A safety harness is likely the only thing standing between a worker remaining on the job and enduring months or years of rehabilitation. In some cases, death ends up being the tragic consequence. That means that a business or other entity has to know the answer to a simple question: how does a safety harness work?
Key Parts of the Safety Harness
The harness has a multitude of buckles and straps on it that need to be used in order to receive the benefits of its use. This should provide a feeling that allows for enough movement so that the push to protect the employee doesn’t compromise their ability to actually do the job.
The buckles and straps are strategically placed in body areas that will support the wearer’s weight. These generally focus on key areas of the body, such as the shoulders, chest, the pelvis and the meatier part of an individual’s upper thighs. Doing this allows for the harness to meet OSHA standards that dictate that the arresting force maximum for any individual fall arrest system doesn’t exceed 1,800 pounds.
By accomplishing this, it protects more delicate areas for the worker that are situated in the neck area, the stomach region and the groin. In addition, the safety harness will end up absorbing the force of a fall.
Quick Removal is Vital for a Safety Harness
Being able to answer the question how does a safety harness work not only means addressing the process of strapping in and buckling up employees, but taking into the consideration another key aspect. That’s the simple fact that once a harness has delivered on its promise to protect an employee, that individual needs to be removed from the equipment as quickly as possible.
The Dangers of Suspension Trauma
The reason stems from the issue of suspension trauma, in which a worker is left dangling from above. Technically, they’ve been protected, yet the tight and protective nature of the fit of the harness can end up cutting off the individual’s circulation. A general rule of thumb is that the worker needs to be rescued within a 10 to 15 minute time frame after the fall.
Harnesses that are designed to protect the full body will help make sure that the worker’s spine is kept in a vertical position, keeping them upright. However, that begins a race against time due to the fact that the individual’s legs will begin to pool with blood.
Circulatory issues and other health concerns will begin to emerge unless the employee is brought down as soon as possible. Once the individual has been rescued, the medical personnel on hand need to be aware someone suffering from suspension trauma can have their condition aggravated simply by being placed on a stretcher.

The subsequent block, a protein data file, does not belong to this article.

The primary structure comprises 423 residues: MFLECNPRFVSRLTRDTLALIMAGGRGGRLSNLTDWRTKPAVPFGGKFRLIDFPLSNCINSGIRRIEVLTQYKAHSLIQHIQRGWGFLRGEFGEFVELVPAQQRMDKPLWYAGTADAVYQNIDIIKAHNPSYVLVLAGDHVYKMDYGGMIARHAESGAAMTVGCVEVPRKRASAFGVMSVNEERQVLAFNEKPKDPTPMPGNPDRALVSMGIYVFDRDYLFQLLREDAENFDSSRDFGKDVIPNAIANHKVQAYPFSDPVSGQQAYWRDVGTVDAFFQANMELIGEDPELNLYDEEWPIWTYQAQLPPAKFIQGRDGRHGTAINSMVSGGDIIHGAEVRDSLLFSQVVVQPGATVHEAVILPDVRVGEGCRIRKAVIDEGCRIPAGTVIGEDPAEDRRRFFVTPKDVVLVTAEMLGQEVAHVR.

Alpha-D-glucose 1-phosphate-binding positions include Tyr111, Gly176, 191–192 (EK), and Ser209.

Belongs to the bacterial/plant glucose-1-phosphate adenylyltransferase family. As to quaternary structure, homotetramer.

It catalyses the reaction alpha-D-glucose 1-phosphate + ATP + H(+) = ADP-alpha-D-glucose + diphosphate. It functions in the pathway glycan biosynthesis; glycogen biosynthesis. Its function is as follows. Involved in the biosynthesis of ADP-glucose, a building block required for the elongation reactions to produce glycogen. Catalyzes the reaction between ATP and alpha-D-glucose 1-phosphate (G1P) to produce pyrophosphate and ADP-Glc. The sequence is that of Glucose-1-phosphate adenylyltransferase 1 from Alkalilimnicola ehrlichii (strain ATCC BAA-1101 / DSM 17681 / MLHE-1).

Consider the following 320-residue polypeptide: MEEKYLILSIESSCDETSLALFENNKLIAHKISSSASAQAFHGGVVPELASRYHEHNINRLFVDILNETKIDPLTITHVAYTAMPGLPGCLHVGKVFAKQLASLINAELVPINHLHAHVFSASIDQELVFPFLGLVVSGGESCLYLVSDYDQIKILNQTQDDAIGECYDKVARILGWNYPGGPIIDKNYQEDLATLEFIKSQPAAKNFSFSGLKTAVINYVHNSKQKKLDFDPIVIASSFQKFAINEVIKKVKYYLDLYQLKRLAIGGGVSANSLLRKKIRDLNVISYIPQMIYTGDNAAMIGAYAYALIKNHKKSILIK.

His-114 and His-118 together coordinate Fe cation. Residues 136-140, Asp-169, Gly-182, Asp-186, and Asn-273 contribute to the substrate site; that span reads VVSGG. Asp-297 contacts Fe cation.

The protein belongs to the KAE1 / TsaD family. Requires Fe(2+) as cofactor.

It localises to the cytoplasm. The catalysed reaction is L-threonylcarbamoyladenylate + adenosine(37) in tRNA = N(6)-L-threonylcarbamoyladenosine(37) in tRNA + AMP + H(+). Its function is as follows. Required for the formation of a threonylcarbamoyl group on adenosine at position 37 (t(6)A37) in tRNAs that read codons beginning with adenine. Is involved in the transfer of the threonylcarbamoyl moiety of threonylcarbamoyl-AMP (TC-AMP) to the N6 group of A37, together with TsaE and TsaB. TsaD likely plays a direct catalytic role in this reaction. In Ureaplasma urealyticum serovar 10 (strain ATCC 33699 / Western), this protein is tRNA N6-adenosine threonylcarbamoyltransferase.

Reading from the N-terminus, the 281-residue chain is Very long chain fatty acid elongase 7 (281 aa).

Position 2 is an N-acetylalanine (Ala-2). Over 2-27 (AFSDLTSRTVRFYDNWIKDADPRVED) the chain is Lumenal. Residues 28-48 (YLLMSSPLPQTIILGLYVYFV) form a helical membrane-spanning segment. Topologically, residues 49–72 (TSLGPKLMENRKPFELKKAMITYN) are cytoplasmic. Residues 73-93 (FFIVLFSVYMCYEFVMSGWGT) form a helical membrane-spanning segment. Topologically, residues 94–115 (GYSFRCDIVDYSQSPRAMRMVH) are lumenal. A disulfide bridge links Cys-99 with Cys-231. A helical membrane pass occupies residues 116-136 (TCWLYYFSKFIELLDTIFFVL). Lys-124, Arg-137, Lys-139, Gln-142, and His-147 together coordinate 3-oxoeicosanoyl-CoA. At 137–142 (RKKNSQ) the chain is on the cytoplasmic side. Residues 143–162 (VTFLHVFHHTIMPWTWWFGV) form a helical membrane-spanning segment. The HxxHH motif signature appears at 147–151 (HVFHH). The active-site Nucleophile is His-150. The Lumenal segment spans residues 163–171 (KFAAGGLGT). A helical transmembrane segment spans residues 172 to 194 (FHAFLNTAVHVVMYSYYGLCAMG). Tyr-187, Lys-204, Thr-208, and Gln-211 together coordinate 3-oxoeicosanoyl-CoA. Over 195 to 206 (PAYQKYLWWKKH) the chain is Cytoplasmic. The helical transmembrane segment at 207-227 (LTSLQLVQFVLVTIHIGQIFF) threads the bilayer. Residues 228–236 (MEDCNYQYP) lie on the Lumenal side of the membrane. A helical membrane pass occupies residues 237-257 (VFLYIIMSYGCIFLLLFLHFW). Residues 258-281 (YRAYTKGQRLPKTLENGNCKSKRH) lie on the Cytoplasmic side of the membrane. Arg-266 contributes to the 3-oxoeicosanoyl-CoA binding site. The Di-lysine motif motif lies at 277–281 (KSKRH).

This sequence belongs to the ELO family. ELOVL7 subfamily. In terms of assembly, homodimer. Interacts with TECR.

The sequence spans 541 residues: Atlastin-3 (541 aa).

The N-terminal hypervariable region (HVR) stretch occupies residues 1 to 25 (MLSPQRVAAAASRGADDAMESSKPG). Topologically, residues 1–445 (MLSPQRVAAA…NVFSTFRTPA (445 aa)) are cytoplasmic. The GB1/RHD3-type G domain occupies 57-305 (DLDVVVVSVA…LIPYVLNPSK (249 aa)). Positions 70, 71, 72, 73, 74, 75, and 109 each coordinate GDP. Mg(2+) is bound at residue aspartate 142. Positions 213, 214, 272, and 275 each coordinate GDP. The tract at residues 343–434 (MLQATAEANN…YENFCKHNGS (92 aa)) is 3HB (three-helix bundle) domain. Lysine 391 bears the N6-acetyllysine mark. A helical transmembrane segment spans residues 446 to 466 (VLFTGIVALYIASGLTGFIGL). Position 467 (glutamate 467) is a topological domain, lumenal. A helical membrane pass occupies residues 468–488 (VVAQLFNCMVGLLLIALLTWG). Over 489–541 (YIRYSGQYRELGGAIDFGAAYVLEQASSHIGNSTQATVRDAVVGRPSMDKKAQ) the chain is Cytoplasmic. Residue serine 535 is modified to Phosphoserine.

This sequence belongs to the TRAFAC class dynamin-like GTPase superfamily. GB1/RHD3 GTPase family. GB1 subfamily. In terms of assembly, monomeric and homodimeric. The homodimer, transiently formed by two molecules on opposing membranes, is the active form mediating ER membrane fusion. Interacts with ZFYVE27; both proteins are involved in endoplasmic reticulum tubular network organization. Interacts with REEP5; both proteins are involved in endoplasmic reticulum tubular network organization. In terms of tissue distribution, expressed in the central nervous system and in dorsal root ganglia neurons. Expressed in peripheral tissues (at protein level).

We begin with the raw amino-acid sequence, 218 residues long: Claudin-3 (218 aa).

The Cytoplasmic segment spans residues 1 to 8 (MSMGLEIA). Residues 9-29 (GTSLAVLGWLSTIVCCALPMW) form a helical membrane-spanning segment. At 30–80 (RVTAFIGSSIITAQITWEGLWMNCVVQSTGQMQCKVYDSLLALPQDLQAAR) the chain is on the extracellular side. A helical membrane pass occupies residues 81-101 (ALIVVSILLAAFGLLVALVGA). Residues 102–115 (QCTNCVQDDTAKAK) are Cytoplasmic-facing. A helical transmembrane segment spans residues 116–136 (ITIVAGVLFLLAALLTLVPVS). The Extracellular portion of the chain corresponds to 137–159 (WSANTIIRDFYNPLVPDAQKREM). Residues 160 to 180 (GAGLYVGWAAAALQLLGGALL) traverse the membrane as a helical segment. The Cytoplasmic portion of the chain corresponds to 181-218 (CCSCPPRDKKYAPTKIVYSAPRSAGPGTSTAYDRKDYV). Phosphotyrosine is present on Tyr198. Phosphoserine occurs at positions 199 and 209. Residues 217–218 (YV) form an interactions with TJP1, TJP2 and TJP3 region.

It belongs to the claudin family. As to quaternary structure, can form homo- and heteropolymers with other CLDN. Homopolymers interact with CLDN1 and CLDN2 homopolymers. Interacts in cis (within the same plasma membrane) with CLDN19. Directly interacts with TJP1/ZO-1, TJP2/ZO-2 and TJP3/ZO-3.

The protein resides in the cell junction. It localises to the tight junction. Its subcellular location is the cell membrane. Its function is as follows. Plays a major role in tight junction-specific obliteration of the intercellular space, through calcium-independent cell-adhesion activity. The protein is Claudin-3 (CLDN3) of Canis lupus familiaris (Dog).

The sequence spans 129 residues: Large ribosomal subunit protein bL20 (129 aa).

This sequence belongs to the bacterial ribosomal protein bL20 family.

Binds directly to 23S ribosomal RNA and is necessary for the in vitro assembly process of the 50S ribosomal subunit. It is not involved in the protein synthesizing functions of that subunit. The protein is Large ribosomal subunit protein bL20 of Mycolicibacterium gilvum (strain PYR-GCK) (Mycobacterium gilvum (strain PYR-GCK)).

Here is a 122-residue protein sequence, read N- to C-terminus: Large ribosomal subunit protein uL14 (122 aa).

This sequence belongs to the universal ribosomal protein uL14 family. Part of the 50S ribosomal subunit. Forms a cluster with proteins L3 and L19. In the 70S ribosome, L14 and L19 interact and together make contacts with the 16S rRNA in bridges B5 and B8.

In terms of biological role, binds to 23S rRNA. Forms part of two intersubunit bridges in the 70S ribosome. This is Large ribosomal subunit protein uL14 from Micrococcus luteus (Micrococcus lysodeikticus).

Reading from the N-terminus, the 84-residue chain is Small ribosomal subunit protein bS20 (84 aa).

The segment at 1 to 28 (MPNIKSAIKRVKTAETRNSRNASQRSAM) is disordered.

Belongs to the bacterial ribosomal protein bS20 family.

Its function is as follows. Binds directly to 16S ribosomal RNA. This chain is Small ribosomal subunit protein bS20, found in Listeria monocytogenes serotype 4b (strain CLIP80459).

In the event that any rescue will entail going beyond that time period, it’s important for the affected worker to maintain a steady pumping of their legs, which will keep blood from pooling in the legs.
Safety Harness Differences
In the event women are part of a particular workforce, it makes sense to have harnesses on hand that have been specifically designed for them. These offer different gender-based safety features, ensuring that all areas of their body are protected.
Changes for the Better
The safety harness now in use for companies is a far cry from the days of the ill-fated body belt, where workers ended up enduring painful injuries due to the faulty design of the product. OSHA took the proper steps to ban their use for this vital area nearly two decades ago.
The Company to Trust
Tritech Fall Protection Systems provides the most technologically advanced Fall Protection systems and solutions available on the market. Contact us today to make sure that your employees are properly protected.
Stephen Ryan says
The KwikSafety Harness appears to be okay made and durable for the worth. I used to be expecting lighter straps and rings for the value, but they were heavier materials than I used to be expecting, which is sweet. I’ve got used it for two-tier fireplace work and it’s been perfect. It fits my body well and I am not an enormous guy, but there’s much room within the straps for several sizes. It’s well worth the cost of being 35 feet au courant a roof and having that security.
Stephen Ryan says
I have nothing to complain about your article, it is really good and worth reading.